Tuesday, December 24, 2013

"Finns det några snälla barn här?"

Every Christmas Eve tomte, a troll-like mini-Santa, visits homes across Sweden and asks “Are there any good children here?” If the answer is “Yes!” tomte parcels out gifts. In return, families leave a bowl of rice pudding outside for tomte and if the bowl is empty on Christmas morning, good luck will reign all year.

On his Christmas trek tomte is often accompanied by a goat. Jul goats predate Christianity. Their pagan hooves trotted across northern Europe and Scandinavia and were befriended by everyone from Thor to modern tomte. Early goats were tricksters demanding treats. Contemporary goats carry tomte and his gifts to good children on Christmas Eve, although it isn't clear to me whether the goat partakes in tomte's rice pudding reward.

Goats not lucky enough to pal around with tomte can be found lounging under Christmas trees, observing as families prepare their homes for the holidays. I don't know what the goat does if the family fails to construct a flawless celebration, and I don't want to find out. There are currently three Jul goats in our house, waiting and watching (a slightly less disturbing version of Elf on the Shelf).

Barley pudding is rice pudding's ultra-hip grandmother.  Rice was not widely available to impoverished Swedes until the late nineteenth century.  Barley pudding was typical fare on Christmas and for other important celebrations.  As rice became popular among lower classes, it replaced barley.

Rice pudding lore includes a prophetic feature.  A variety of items are baked into the dish.  Bite into an almond and you are to be married, but bite into a butter almond and you'll become a spinster.  Bite into a brown bean and marry a widower or widow. Discover a silver coin and expect wealth (hopefully you won't lose a tooth in the bargain!).  Modern Swedes set a bowl of rice pudding outside on Christmas Eve for the tomte as thanks for his protection of the house and family.  An empty bowl in on Christmas morning predicts peace and prosperity for the coming year. 

Barley-Coconut Pudding
Serves 8
1 cup barley*
2 x 14 ounce cans coconut milk or cream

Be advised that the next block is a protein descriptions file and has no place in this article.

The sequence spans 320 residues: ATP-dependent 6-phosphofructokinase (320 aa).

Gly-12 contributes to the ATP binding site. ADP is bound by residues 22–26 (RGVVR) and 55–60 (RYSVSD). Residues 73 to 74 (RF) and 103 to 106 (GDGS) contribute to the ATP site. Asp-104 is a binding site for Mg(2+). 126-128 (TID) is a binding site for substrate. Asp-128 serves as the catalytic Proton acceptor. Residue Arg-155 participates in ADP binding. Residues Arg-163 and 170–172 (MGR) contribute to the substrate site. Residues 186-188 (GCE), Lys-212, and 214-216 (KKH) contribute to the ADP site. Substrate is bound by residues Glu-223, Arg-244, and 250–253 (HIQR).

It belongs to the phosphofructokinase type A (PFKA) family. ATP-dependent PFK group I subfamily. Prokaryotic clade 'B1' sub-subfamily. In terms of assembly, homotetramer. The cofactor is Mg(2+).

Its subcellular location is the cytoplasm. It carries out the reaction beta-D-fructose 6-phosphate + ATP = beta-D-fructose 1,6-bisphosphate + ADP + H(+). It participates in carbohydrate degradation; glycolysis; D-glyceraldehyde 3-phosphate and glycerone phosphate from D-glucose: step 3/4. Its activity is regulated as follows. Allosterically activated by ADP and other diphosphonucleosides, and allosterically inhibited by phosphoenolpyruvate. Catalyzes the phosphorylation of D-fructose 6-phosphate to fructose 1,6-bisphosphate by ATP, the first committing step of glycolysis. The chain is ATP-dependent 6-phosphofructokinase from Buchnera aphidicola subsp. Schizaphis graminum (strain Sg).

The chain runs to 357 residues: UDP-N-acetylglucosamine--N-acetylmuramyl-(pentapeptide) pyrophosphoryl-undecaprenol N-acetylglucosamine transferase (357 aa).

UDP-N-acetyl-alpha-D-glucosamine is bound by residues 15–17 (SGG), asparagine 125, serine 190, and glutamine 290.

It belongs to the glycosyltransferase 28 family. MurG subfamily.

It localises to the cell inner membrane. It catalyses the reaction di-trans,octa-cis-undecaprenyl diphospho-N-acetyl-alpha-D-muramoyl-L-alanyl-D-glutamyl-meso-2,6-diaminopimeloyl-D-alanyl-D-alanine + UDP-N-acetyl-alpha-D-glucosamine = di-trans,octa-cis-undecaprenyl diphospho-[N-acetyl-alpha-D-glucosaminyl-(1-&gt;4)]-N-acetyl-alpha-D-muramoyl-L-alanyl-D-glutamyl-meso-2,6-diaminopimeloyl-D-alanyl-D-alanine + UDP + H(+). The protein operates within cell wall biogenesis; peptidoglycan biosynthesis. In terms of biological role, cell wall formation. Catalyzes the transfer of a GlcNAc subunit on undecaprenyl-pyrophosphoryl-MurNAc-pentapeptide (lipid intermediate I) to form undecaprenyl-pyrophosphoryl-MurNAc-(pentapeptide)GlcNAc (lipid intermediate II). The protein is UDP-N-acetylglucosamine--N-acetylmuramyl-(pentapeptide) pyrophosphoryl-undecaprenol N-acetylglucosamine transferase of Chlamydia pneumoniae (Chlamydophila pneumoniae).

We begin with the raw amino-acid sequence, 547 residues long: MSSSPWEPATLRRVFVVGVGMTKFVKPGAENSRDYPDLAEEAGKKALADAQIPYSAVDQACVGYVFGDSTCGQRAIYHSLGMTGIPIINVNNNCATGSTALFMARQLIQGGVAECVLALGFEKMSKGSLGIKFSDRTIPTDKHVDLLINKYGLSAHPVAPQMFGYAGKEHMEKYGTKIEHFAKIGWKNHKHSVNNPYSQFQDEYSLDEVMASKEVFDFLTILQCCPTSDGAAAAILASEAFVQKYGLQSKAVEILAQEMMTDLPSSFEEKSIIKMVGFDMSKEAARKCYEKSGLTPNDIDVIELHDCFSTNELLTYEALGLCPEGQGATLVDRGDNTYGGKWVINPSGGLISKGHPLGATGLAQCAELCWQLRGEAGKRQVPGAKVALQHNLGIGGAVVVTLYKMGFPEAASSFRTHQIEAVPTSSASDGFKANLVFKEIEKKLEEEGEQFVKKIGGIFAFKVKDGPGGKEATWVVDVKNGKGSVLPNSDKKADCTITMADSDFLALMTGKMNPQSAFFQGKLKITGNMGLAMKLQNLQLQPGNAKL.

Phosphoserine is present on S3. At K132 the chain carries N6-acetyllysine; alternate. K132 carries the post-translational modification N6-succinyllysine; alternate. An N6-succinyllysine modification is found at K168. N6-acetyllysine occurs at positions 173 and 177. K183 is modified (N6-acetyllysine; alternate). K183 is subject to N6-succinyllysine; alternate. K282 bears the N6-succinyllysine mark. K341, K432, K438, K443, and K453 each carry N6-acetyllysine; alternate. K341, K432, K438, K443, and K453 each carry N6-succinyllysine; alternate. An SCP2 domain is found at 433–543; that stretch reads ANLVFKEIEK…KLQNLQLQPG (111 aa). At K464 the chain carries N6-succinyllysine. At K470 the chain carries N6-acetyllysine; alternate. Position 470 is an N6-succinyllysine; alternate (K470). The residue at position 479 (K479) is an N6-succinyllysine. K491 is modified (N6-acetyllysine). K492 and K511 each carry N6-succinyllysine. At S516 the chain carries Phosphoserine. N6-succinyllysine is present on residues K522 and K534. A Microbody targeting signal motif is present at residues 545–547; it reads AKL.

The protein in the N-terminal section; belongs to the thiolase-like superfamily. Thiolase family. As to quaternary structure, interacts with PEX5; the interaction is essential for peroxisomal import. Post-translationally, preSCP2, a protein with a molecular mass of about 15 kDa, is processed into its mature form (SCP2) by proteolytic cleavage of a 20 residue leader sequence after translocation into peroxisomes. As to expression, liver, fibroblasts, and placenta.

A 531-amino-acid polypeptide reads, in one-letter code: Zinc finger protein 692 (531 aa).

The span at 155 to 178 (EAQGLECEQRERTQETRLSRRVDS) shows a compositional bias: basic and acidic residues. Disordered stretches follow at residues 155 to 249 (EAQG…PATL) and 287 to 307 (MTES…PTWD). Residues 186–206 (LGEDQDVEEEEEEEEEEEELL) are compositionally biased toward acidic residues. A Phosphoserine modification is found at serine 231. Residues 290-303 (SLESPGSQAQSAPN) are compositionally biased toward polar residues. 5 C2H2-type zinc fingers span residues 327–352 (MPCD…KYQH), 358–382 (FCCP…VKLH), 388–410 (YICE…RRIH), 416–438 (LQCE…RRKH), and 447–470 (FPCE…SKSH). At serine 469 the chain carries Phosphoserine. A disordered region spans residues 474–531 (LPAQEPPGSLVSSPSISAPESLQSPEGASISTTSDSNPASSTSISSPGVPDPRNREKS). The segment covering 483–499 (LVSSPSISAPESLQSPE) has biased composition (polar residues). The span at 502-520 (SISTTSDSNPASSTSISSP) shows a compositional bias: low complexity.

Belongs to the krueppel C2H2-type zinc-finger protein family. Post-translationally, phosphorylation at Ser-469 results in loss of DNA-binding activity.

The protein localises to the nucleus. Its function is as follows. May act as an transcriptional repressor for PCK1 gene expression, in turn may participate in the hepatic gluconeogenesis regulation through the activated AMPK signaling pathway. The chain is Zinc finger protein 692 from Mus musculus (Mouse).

1/3 cup dried cranberries or raisins
1/3 cup diced dried mango, pineapple, or pear
Juice and zest from 1 small lime
Vanilla bean, halved and seeded
1 cinnamon stick
2 tablespoons brown sugar
1 teaspoon each ginger and fresh ground cardamom
Pinch of salt
Up to 1 cup of additional coconut milk, half-n-half, or pineapple juice
Optional garnish: toasted grated coconut and nutmeg

In wire mesh colander rinse raw barley with cold water until the water runs clear. Place barley in large pot and cover with 6 cups of water. Bring to boil and simmer, covered, 15 minutes.

Drain barley and return it to pot. Add coconut milk, dried fruit, lime juice, vanilla bean, cinnamon stick, sugar, ginger, cardamom, and salt. Bring to simmer and then cover and cook on low until barley is tender and milk thickened, about 30 – 40 minutes; stirring occasionally.

Remove cover during final 10 minutes of cook time and add coconut milk, half–n-half or pineapple juice if pudding becomes dry. Remove vanilla bean and cinnamon stick. Garnish with lime zest, toasted grated coconut, and nutmeg.

*Note: some barley may take up to 1 hour and 15 minutes to cook. Add additional cooking time to first boil accordingly.


Elizabeth Reishus said...

My hubby has a small pressure cooker for grains, but I fear it. It seems to me, though, it would speed up the process for this dish. Have you ever used a pressure cooker for grains? Any advice?

patrice said...

Hi Liz! I have never used a pressure cooker, but a rice maker works well with grains. Or use a quick-cooking barley. This recipe is one of my favorites. Happy New Year!